NIOD Instituut voor Oorlogs-, Holocaust- en Genocidestudies
- NIOD Institute for War, Holocaust, and Genocide Studies
Issues related to war violence generate a lot of interest from society and demand independent academic research. NIOD conducts and stimulates such research and its collections are open to all those who are interested.
The Institute was founded on 8 May 1945 to write the history of the Second World War in the Netherlands and in the former Dutch East Indies through independent research. Since 1 January 1999 the Institute is part of the Royal Netherlands Academy of Arts and Sciences (KNAW).
On 9 December 2010 NIOD merged with the Centre for Holocaust and Genocide Studies (CHGS) and it now operates under the name NIOD, Institute for War, Holocaust and Genocide Studies.
NIOD’s area of work covers the 20th and 21st century, with a focus on research into the effects of wars, the Holocaust and other genocides on individuals and society.
NIOD collects, makes accessible and preserves archives and collections. NIOD regularly receives new archival materials from private persons and organisations and new items for the library are purchased. Through the ‘Don’t throw it away!’ campaign NIOD, together with fifteen Dutch war and resistance museums and war memorial centers, seeks to preserve material from the Second World War owned by individuals and organisations in the Netherlands and the former Dutch East Indies. More information about this campagin can be found here.
NIOD manages over 2,500 meters of archival materials. These archives refer to the Second World War in the Netherlands and the Dutch East Indies, including the pre-war years and the aftermath. Among other things, you will find the descriptions of the archives of:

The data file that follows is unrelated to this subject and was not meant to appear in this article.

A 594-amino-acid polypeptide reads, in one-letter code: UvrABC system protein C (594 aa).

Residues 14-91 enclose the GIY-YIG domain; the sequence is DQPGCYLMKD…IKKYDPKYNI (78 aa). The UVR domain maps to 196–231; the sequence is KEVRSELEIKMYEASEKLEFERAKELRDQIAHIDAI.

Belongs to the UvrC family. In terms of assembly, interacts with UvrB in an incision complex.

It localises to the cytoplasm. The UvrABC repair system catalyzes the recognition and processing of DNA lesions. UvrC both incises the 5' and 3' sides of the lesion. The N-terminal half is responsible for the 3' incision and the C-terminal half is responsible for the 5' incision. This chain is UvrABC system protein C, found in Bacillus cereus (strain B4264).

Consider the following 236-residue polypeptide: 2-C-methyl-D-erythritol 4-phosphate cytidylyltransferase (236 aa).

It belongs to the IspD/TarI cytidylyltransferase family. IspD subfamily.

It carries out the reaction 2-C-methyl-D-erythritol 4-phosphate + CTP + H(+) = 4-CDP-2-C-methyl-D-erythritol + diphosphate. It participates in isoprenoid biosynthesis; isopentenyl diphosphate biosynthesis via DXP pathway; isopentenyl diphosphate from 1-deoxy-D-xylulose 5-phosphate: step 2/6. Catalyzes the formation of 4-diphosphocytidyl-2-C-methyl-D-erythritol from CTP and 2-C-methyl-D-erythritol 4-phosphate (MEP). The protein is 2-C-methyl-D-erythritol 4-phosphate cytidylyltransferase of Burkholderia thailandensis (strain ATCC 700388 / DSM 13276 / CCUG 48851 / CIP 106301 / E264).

- The German occupation administration
- Ministries in The Hague and London
- Resistance groups
- Jewish and National Socialist organisations
- Prison camps in both Europe and Asia.
The library also holds publications on the Second World War in the Netherlands and the Dutch East Indies, as well as books about the Second World War outside the Netherlands, and material about the run-up to and the aftermath of the Second World War. Also, there is a growing collection of books and magazines about extreme war violence and genocides in the 20th and 21st century.
Furthermore, NIOD manages an imagebase containing more than 175,000 images about the Second World War. The images are part of the collections of several Dutch war and resistance museums, war memorial centres and NIOD. Included are a very wide range of images, drawings and posters; from the German invasion in May 1940 to the Canadian liberation of Amsterdam and the Japanese occupation of the Dutch East Indies.
NIOD’s Reading Room is open on Mondays from 1pm to 5.30pm and Tuesdays to Fridays from 9am to 5.30pm.
NIOD’s archives and collections are accessible for all interested parties. Digitally or in the reading room.
A large part of the archive collection is fully public. However, certain archives have access restrictions due to the privacy protection of people who are still alive. In these cases visitors will be asked to sign an archive declaration or to ask written viewing permission from our director. In the inventories of our archive collections under the heading 'access’ you can see if there are any viewing restrictions for a specific archive.
It is strongly recommend to use public transport to reach the NIOD as parking space is limited and costly. From the Central Station you can take tram 1, 2 or 5 and get off at tram stop Spui. From there it’s a 200-metre walk to the NIOD via the Wijde Heisteeg and the Singel. The NIOD is accessible to people with physical disabilities. Parking facilities in the immediate vicinity of the institute are few and expensive. The parking rate is 5 euro an hour. Parking garages within reasonable distance are: the Stopera, the Bijenkorf, the Europarking, the Museumplein and the De Kolk.
In the reading room visitors can consult NIOD collections and conduct historical research.
Visits to the reading room are free of charge and staff members in the reading room are available to answer questions about the collection.
More information on the reading room can be found here
Visitors can make their own photo copies or ask a staff member to do it.
More information on reproduction services can be found here